For my part, I travel not to go anywhere, but to go. I travel for travel's sake. The great affair is to move. ROBERT LOUIS STEVENSON

Sunday, 6 January 2008

Via Negativa

In yesterday's Guardian Review Blake Morrison writes: It's often said that 'books take us out of ourselves', but in reality the best literature is surreptitiously taking us inside ourselves, deeper than we might have expected or chosen to go.

The poetry of R. S. Thomas takes us deep into those places Morrison identifies. His stark, questing poems force us to confront uneasy themes such as the meaning of existence in a world where God remains obstinately hidden from view. Thomas' God is a "great absence" rather than a presence; we follow His "echoes" and "footprints" rather than have any direct contact.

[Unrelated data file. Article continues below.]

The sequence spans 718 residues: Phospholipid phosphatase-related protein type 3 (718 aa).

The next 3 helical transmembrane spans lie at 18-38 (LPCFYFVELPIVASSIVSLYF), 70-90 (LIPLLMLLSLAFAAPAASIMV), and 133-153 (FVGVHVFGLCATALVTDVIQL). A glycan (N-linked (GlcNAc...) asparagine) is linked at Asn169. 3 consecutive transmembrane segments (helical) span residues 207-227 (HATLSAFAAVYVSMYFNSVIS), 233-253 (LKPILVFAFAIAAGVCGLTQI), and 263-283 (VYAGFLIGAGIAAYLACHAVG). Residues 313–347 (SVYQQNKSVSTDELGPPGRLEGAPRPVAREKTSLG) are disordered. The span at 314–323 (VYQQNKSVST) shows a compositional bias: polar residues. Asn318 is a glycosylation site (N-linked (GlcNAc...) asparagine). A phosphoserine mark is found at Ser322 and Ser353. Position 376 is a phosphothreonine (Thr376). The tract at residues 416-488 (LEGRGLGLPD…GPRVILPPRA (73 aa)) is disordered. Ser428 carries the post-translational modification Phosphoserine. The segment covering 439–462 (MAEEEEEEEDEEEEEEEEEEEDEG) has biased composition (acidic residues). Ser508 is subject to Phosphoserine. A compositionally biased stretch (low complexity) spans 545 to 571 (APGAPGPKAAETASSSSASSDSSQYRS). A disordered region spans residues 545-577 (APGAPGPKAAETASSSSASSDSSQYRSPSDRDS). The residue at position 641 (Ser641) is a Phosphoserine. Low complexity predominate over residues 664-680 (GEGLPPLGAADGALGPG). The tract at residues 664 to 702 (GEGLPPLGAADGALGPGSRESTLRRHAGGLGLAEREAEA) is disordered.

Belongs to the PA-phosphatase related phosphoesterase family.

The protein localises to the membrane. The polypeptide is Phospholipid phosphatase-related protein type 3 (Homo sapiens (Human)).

Via Negativa

Why no! I never thought other than
That God is that great absence
In our lives, the empty silence
Within, the place where we go
Seeking, not in hope to
Arrive or find. He keeps the interstices
In our knowledge, the darkness
Between stars. His are the echoes
We follow, the footprints he has just
Left. We put our hands in
His side hoping to find
It warm. We look at people
And places as though he had looked
At them, too; but miss the reflection.

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